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Chicago Remembers

A patriot must always be ready to defend his country against his government. ~Edward Abbey

I was out riding my bike the other morning. It was a chilly day, in the 40s, so I had to put on the biking tights, layer the upper body with base layer, shirt, and jacket, wear an ear warmer under my helmet, and don the long fingered gloves. I am not a big fan of riding in the cold but will, on occasion, ride in the winter snows just so I can get some time on my bike. Winter riding in the woods is strangely quiet except for the wheels of my mountain bike crunching on the snow. It’s not winter yet so I was out on my vintage, early 1980s road bike for a city ride.

My goal for the day was to see more of the city and to stop by the Marilyn Monroe statue. I road on the shared lanes on some of the main streets in Chicago, up California, down Milwaukee Ave, across Chicago until I arrived at Michigan Ave then South to the Marilyn Monroe statue, the one with the skirt raised in the back. I sat there for a while people watching then took a few pictures before heading out. From a bridge, I saw a path along the river so carried my bike down a flight of steps and hit the path. I rode toward the lake, turned around on a pier, then headed back along the river.

In my meanderings, I accidentally stumbled came across the Chicago Remembers memorial to the Vietnam War. Actually, I don’t really believe in accidents. I believe God orchestrates events in our lives, that everything happens in our lives for a reason. And, for a reason as yet unknown to me, I was supposed to ‘happen’ upon the memorial this day. I parked my bike and stared at the memorial.

The Chicago Remembers memorial is similar to the one in Washington. It is one the largest in the nation outside of Washington, D.C. It features a fountain and a black granite block etched with the names of Illinois soldiers either killed or missing in action. As I read some of the names, I felt the tears welled up in my eyes, as they always seem to do when I think back to that war. So many wasted lives. So much untapped potential.

Although I was just 14 years old when the Vietnam War ended, it has always been an event that aroused strong emotions in me. I remember sitting in front of the TV with my dad and listening to the body counts on TV. I remember worrying that I would someday be drafted into the Military Service. My dad and I used to have intense arguments about the validity of the war, about the purpose of our country being in a far away foreign land where young lives were being wasted on a daily basis for a dubious cause. I remember hatred, hatred for the soldiers I dubbed as baby killers without really knowing the circumstances in which they had to operate. I remember seeing the movie Platoon for the first time at the Evanston theatres and, after the movie ended, sitting in my seat unable to move as tears streamed down my cheeks. It was many years before I could see that movie a second time.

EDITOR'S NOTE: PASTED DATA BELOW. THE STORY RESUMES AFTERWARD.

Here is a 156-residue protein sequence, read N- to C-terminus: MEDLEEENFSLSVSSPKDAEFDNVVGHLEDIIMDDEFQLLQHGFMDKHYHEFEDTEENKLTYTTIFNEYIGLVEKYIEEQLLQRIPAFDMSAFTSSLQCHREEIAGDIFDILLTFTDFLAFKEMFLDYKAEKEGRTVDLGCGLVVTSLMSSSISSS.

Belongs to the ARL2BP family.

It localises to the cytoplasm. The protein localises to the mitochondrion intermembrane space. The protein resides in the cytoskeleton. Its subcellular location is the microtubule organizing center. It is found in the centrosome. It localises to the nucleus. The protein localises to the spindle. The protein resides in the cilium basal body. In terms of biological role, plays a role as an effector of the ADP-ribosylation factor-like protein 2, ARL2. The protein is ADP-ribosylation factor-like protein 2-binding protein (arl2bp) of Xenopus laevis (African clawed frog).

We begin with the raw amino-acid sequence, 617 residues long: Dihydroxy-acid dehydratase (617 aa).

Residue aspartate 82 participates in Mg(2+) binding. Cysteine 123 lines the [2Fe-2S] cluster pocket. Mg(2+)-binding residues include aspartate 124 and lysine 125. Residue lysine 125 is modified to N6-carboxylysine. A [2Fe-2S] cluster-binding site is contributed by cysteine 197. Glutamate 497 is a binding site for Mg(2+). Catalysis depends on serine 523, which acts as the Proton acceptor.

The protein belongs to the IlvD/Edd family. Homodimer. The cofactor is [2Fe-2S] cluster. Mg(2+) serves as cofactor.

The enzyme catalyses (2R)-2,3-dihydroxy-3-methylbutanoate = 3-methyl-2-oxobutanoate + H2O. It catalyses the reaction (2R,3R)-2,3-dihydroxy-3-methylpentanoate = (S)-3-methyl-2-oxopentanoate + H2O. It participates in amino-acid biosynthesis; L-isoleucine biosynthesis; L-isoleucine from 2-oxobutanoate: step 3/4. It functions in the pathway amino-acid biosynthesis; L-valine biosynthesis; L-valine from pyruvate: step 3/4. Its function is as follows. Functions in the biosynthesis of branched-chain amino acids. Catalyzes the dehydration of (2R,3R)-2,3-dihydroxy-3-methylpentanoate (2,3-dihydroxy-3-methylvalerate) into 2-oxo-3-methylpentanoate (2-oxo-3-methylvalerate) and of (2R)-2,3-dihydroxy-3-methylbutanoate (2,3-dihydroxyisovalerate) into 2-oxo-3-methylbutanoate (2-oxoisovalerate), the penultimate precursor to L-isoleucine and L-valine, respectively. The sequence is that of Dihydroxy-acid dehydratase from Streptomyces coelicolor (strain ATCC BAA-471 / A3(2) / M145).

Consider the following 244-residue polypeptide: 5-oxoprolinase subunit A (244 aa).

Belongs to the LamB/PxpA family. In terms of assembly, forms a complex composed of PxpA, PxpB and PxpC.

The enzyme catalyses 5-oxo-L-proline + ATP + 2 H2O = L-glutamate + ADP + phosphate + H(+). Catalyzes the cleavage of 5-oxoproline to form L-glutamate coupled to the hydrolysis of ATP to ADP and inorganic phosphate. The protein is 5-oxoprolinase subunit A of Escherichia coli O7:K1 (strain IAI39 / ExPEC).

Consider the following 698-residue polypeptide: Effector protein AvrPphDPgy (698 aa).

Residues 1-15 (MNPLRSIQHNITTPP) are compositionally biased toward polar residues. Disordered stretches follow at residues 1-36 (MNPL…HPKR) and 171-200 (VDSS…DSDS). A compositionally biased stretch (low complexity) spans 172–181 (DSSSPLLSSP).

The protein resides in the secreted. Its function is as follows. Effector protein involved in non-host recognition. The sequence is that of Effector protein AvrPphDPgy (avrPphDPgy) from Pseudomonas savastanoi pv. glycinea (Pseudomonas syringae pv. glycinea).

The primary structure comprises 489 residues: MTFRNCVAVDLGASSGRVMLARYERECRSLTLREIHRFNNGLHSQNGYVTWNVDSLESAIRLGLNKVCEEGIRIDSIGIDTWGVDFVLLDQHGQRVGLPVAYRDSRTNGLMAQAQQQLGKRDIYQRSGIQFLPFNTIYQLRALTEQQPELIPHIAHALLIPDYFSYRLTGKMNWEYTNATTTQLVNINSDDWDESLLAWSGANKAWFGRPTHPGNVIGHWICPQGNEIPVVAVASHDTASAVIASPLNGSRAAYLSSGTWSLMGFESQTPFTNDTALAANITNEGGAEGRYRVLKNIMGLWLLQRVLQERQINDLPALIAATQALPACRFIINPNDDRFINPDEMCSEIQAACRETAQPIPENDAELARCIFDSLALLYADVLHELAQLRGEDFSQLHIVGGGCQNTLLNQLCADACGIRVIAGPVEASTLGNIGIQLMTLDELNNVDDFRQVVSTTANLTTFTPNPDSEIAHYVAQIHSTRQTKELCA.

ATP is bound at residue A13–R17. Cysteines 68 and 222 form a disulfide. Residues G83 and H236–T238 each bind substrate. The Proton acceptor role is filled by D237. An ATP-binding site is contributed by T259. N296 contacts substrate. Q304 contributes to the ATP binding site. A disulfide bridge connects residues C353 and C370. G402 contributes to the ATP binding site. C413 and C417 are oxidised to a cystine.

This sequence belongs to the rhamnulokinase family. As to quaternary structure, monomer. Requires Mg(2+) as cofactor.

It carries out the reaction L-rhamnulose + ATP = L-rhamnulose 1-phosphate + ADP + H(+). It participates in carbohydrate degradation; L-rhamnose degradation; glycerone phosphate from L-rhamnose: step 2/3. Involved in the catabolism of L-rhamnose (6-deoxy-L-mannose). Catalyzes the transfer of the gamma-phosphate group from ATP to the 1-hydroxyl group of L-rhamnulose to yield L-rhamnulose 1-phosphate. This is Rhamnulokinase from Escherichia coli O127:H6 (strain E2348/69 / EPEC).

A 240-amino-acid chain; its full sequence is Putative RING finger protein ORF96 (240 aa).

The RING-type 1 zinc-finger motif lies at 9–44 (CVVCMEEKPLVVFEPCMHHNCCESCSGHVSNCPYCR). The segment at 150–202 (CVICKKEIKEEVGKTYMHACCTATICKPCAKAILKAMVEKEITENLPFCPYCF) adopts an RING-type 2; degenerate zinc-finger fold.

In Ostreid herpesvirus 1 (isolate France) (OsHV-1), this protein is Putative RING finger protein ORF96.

The war, rather the way our government lied about the war, created a great gulf between the people and the politicians. Prior to that war, the people as represented by my father backed the government in all decisions, trusted the people elected to represent the people of these United States with honesty and integrity. The legacy of those lying politicians, I believe, has lived long past the war, long past their reign in power of these United States. The legacy began with the civil unrest of the turbulent 60s and 70s from a youth that refused to be hoodwinked, perhaps the most tumultuous times on our soil since the Civil War. I believe we are still suffering under the legacy of those politicians in the form of a populace that has a difficult, if not impossible, time trusting modern day politicians. I think we mistrust government first and foremost. I don’t think this is always a bad thing for I think a people should always question the elected, to hold them accountable to the people.

I have thought about seeing the memorial quite a bit the last three days. I still don’t know why I ‘happened’ upon it, however, I am glad I did for it resurrected long buried, cherished memories of my interactions with my Dad, a man I miss very much, the man who brought me into this world and who taught me a great deal about living a full life and leaving a legacy worth remembering.


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